While most people appreciate getting a little sun, we can oftentimes mistake actual sun damage for a good tan. It seems simple enough, but we fail to recognize that, much like a bun in the oven, our skin is essentially being baked by the sun's rays. In fact, regardless of color, dark or light, the rays still damage our skin, though on different scales. In a video by artist Thomas Leveritt, he asks participants to look at their face under a UV light and through a specific camera filter. He then has them apply sunscreen to their faces. There is a visible difference under the UV light and a noticeable addition from the sunscreen too. However, while the video does stress the importance of sunscreen, what does this all really mean?
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Courtesy of DNews, we're reminded that darker colors absorb more than lighter colors. Therefore, we see where on these peoples' faces their skin absorbs more UV light and where it doesn't (where dark spots appear). Those spots show where our skin is being affected by the sun. As UV rays pass through our skin's layers they can eventually encounter melanin in the epidermis, the inner layer of our skin. It is the melanin that scatters the UV rays before any harm can come to our DNA. Our skin thus tans in an effort to prevent the sun's UV rays from affecting the layers below our epidermis.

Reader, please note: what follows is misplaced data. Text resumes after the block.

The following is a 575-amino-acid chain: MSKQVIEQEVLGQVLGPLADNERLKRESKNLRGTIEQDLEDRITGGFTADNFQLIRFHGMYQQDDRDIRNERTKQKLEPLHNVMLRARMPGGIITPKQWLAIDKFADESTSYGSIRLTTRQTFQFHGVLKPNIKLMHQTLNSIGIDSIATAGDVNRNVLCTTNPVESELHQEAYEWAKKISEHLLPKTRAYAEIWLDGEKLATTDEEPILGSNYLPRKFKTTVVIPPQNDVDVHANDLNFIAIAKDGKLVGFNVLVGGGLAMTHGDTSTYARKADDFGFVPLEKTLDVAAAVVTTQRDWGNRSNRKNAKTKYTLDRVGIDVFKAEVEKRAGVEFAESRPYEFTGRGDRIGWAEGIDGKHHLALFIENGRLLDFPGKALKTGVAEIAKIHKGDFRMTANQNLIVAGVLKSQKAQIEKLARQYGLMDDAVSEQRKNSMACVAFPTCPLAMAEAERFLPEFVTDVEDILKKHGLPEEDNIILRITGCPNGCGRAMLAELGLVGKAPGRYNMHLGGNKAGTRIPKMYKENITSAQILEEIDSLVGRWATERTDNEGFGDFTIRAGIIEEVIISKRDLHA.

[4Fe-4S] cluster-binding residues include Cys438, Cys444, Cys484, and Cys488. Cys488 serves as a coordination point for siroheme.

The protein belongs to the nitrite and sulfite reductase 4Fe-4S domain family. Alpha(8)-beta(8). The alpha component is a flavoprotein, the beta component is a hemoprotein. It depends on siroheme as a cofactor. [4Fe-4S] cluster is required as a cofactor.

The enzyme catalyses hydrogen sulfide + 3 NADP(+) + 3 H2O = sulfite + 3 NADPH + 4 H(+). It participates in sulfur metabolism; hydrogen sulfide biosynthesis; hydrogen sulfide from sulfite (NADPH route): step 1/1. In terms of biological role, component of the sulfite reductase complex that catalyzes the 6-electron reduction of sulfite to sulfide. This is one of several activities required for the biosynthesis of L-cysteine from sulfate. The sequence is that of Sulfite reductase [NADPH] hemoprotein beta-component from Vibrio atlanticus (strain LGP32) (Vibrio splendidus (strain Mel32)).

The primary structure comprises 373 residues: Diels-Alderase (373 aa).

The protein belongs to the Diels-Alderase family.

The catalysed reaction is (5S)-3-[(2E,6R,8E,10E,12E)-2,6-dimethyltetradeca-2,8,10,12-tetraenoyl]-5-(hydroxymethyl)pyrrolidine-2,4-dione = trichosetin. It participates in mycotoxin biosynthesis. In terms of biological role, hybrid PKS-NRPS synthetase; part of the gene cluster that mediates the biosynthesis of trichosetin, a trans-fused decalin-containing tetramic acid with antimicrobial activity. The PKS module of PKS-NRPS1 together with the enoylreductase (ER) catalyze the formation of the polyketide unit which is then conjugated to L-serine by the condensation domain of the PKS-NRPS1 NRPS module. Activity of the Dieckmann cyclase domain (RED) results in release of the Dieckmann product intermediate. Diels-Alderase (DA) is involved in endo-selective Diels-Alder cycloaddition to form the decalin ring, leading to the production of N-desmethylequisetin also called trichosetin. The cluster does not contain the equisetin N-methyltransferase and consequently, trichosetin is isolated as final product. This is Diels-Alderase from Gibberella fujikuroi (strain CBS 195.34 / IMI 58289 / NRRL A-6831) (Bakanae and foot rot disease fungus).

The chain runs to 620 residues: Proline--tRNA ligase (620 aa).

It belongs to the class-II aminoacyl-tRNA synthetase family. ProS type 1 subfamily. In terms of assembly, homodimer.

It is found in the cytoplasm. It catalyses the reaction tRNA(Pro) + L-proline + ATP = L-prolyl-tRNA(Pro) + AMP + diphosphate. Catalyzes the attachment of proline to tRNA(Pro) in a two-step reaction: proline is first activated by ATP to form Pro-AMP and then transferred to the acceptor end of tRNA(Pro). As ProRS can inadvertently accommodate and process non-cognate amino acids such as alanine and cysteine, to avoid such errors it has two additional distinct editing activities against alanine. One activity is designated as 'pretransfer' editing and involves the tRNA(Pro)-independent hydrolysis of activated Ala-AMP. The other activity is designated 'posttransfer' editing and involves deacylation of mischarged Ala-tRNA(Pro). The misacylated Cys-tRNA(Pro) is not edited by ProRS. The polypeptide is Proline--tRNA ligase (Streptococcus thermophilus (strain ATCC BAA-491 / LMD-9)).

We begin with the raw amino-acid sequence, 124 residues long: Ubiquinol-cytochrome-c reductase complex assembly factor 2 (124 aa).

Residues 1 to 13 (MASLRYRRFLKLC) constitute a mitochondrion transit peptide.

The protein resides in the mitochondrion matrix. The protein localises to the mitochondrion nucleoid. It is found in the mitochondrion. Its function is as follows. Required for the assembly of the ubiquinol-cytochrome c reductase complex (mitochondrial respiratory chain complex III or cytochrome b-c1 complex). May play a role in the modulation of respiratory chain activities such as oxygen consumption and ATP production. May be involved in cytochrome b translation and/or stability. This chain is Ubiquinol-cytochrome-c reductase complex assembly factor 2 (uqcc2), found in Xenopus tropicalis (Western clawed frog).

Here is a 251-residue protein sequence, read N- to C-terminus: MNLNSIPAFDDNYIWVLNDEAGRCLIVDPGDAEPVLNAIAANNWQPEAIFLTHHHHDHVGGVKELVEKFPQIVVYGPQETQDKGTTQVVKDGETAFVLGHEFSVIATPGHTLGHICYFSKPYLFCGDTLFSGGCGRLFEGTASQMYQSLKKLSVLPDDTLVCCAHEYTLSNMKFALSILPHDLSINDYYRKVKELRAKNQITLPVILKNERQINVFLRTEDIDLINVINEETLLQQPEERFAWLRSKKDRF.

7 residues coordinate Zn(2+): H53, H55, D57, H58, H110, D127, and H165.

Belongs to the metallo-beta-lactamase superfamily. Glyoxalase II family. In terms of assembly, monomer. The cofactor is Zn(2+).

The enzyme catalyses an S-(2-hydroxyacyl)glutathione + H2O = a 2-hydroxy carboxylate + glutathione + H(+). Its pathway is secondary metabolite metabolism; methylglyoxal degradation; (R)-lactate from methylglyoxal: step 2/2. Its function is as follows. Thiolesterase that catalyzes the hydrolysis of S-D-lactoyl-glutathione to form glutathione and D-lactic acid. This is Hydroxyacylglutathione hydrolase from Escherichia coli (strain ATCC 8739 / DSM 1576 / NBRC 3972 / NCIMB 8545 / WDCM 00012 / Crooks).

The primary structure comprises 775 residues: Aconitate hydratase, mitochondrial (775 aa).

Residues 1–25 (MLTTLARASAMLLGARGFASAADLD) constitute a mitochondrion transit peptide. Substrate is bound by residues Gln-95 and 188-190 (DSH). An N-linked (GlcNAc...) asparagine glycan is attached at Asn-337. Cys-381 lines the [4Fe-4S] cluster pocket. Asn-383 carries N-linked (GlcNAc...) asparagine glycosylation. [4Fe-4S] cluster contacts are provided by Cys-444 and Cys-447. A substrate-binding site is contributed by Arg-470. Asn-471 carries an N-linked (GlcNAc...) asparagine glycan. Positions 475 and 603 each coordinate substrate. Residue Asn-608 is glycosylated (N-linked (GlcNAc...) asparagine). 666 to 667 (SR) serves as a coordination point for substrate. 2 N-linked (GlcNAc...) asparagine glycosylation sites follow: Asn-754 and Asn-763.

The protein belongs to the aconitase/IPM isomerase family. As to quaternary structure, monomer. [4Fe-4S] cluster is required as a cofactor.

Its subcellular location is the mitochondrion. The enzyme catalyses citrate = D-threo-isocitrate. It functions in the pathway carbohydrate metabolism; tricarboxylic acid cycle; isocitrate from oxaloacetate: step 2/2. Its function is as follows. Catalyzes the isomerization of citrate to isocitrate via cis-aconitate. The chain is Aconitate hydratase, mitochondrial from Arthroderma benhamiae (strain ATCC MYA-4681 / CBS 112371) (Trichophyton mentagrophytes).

When we spend too much time in the sun and get sunburned, the redness and throbbing we experience are a result of the body sending more blood to the affected area in an effort to heal the damage. So what can we do to prevent sun damage? The obvious answer seems to be sunscreen. We're often bombarded with advertisements or personal advice from loved ones who lecture us on the importance of sunscreen. In fact, Leveritt's message is seemingly the same. 

But does sunscreen really help? The answer is yes; however, it's not the perfect solution to prevent skin cancer. In fact, regardless of whether the sky is clear or if it's overcast, UV rays still affect your skin and unfortunately sunscreen isn't the ultimate protection either. In a molecular study by scientists at Manchester University and London’s Institute of Cancer Research on malignant melanoma, the results found that even the highest grade SPF 50 still allowed enough radiation to damage cells.

Does that mean we should fear the sun and live out our lives like vampires from now on? No. Leveritt's video should remind us though that a healthy mixture of sunscreen, shade and maybe a hat can prevent excess sun damage while still allowing us to enjoy a beautiful day.